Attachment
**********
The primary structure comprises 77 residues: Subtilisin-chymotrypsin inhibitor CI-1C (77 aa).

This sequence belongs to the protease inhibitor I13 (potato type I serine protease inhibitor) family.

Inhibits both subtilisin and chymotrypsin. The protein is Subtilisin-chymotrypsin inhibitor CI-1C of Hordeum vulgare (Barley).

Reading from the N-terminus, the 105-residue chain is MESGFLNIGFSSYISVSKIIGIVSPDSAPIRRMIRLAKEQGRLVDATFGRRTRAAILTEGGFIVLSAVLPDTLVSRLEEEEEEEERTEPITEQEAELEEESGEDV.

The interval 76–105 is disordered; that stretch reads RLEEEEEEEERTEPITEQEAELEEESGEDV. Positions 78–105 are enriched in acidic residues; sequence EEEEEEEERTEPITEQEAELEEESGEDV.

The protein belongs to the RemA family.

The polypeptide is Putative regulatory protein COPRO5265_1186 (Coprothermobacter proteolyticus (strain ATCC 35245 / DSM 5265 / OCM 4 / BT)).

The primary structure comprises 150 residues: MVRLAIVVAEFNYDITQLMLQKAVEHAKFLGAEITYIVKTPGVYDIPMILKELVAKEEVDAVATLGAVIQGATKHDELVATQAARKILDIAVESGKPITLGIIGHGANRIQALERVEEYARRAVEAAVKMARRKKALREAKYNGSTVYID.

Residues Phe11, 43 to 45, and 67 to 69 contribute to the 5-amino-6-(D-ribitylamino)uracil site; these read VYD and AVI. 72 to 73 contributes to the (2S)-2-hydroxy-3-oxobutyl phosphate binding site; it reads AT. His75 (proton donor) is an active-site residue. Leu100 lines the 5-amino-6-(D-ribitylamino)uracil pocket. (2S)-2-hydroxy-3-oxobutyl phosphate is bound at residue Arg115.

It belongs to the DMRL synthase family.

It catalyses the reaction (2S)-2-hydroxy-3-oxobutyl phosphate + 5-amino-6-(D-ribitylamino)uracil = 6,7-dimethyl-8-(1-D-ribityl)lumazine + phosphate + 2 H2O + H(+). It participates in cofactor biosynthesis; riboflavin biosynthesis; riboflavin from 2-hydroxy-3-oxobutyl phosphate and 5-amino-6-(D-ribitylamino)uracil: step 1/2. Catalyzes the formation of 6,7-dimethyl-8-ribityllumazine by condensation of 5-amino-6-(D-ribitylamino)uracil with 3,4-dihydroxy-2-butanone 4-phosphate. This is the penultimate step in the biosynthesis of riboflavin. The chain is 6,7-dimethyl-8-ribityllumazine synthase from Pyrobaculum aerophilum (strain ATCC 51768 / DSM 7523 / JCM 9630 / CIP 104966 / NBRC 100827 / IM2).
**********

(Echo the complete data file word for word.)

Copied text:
The primary structure comprises 77 residues: Subtilisin-chymotrypsin inhibitor CI-1C (77 aa).

This sequence belongs to the protease inhibitor I13 (potato type I serine protease inhibitor) family.

Inhibits both subtilisin and chymotrypsin. The protein is Subtilisin-chymotrypsin inhibitor CI-1C of Hordeum vulgare (Barley).

Reading from the N-terminus, the 105-residue chain is MESGFLNIGFSSYISVSKIIGIVSPDSAPIRRMIRLAKEQGRLVDATFGRRTRAAILTEGGFIVLSAVLPDTLVSRLEEEEEEEERTEPITEQEAELEEESGEDV.

The interval 76–105 is disordered; that stretch reads RLEEEEEEEERTEPITEQEAELEEESGEDV. Positions 78–105 are enriched in acidic residues; sequence EEEEEEEERTEPITEQEAELEEESGEDV.

The protein belongs to the RemA family.

The polypeptide is Putative regulatory protein COPRO5265_1186 (Coprothermobacter proteolyticus (strain ATCC 35245 / DSM 5265 / OCM 4 / BT)).

The primary structure comprises 150 residues: MVRLAIVVAEFNYDITQLMLQKAVEHAKFLGAEITYIVKTPGVYDIPMILKELVAKEEVDAVATLGAVIQGATKHDELVATQAARKILDIAVESGKPITLGIIGHGANRIQALERVEEYARRAVEAAVKMARRKKALREAKYNGSTVYID.

Residues Phe11, 43 to 45, and 67 to 69 contribute to the 5-amino-6-(D-ribitylamino)uracil site; these read VYD and AVI. 72 to 73 contributes to the (2S)-2-hydroxy-3-oxobutyl phosphate binding site; it reads AT. His75 (proton donor) is an active-site residue. Leu100 lines the 5-amino-6-(D-ribitylamino)uracil pocket. (2S)-2-hydroxy-3-oxobutyl phosphate is bound at residue Arg115.

It belongs to the DMRL synthase family.

It catalyses the reaction (2S)-2-hydroxy-3-oxobutyl phosphate + 5-amino-6-(D-ribitylamino)uracil = 6,7-dimethyl-8-(1-D-ribityl)lumazine + phosphate + 2 H2O + H(+). It participates in cofactor biosynthesis; riboflavin biosynthesis; riboflavin from 2-hydroxy-3-oxobutyl phosphate and 5-amino-6-(D-ribitylamino)uracil: step 1/2. Catalyzes the formation of 6,7-dimethyl-8-ribityllumazine by condensation of 5-amino-6-(D-ribitylamino)uracil with 3,4-dihydroxy-2-butanone 4-phosphate. This is the penultimate step in the biosynthesis of riboflavin. The chain is 6,7-dimethyl-8-ribityllumazine synthase from Pyrobaculum aerophilum (strain ATCC 51768 / DSM 7523 / JCM 9630 / CIP 104966 / NBRC 100827 / IM2).